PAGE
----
#WomenNotObjects: Powerful Video Calls Out Major Brands for Objectifying Women

A powerful new video is calling out some of the world’s most well known brands for their objectification of females.

The 2.5 minute video, entitled “We Are #WomenNotObjects is gaining quick traction. It features a montage of ads that show women either scantily clad or in provocative poses all in the name of shameless promotion for a product.

Just as it has for decades, there’s no denying that sex continues to sell.

The images featured were those found through a Google search for “objectification of women.” They include an assortment of females using their bodies and their sexuality to sell everything from cheeseburgers and alcohol, to cologne and designer bags.

The initiative is the brainchild of advertising executive Madonna Badger, whose MO is to raise awareness as to why this type of advertising is problematic and to get ad agencies and marketers to stop objectifying women in their promotional initiatives.

Badger tragically lost her three young daughters and parents on Christmas morning in 2011, when her Connecticut home caught on fire. The video marks an effort to honour her children in highlighting how this type of age-old advertising can undermine the confidence and self-confidence of young women.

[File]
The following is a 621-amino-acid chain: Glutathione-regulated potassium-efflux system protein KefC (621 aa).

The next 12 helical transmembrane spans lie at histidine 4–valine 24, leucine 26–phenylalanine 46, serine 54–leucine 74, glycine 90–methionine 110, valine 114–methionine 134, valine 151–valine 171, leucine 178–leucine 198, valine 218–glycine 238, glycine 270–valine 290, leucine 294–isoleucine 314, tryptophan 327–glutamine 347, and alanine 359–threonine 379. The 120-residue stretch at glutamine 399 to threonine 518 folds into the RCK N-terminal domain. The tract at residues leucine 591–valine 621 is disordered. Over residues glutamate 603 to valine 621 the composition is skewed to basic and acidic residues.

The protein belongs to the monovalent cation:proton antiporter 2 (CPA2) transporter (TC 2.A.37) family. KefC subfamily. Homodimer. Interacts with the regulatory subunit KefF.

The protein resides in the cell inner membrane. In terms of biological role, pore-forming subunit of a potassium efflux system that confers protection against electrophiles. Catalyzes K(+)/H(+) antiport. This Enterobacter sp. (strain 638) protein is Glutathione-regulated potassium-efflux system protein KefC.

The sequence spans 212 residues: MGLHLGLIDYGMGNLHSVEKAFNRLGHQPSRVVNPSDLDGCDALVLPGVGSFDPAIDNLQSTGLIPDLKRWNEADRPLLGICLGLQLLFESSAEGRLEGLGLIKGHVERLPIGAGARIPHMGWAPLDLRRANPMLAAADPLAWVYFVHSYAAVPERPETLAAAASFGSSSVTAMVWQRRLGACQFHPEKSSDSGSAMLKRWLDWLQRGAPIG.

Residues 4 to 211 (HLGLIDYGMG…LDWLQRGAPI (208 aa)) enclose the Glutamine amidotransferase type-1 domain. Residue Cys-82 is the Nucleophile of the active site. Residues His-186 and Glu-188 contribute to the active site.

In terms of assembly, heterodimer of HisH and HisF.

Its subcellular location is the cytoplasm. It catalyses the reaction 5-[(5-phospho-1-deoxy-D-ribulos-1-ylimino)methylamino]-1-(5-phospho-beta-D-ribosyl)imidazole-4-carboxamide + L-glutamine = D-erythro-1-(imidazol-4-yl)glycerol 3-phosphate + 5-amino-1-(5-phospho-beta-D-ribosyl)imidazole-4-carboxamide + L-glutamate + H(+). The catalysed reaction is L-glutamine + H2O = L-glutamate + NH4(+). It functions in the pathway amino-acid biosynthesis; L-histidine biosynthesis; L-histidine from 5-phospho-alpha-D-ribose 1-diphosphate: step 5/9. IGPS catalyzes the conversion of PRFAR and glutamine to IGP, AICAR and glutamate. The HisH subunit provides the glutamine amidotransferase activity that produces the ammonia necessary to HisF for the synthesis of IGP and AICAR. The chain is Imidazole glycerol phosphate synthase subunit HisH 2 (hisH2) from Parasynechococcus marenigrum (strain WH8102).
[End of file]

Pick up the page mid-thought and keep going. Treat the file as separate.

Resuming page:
Badger is the co-founder and chief creative officer of Badger and Winters, an agency that works with brands like Avon, Vera Wang, Diane von Furstenberg, and Nordstrom. The agency has recently pledged not to objectify women in ads, or to airbrush them “to the point of perfection.”

Badger does admit, however, that she’s been guilty of breaking her own now rules in the past: she created the famously racy Calvin Klein ad campaigns in the 1990s with Mark Wahlberg and Kate Moss.

But it’s not to the 90s anymore, and we’ve made major headway when it comes to everything from gender equality to celebrating ‘real bodies’ in ad campaigns. Hopefully, videos like this will draw attention to the growing cause for concern. The concern, of course, lies in everything from the very notion that sex is a quick (and unoriginal) go-to to sell otherwise unsexy products, to the pressure on young models and actresses to play into it (they have to pay their rent somehow; I’ve been there), to the way young girls interpret the racy ads and the inevitable expectations they represent.

At the time of writing, the video been viewed nearly 800,000 times, and has even been shared by the United Nations organization, UN Women, with its 860,000 Twitter followers.

Let’s hope the advertising agencies will jump on board.

Watch for yourself below: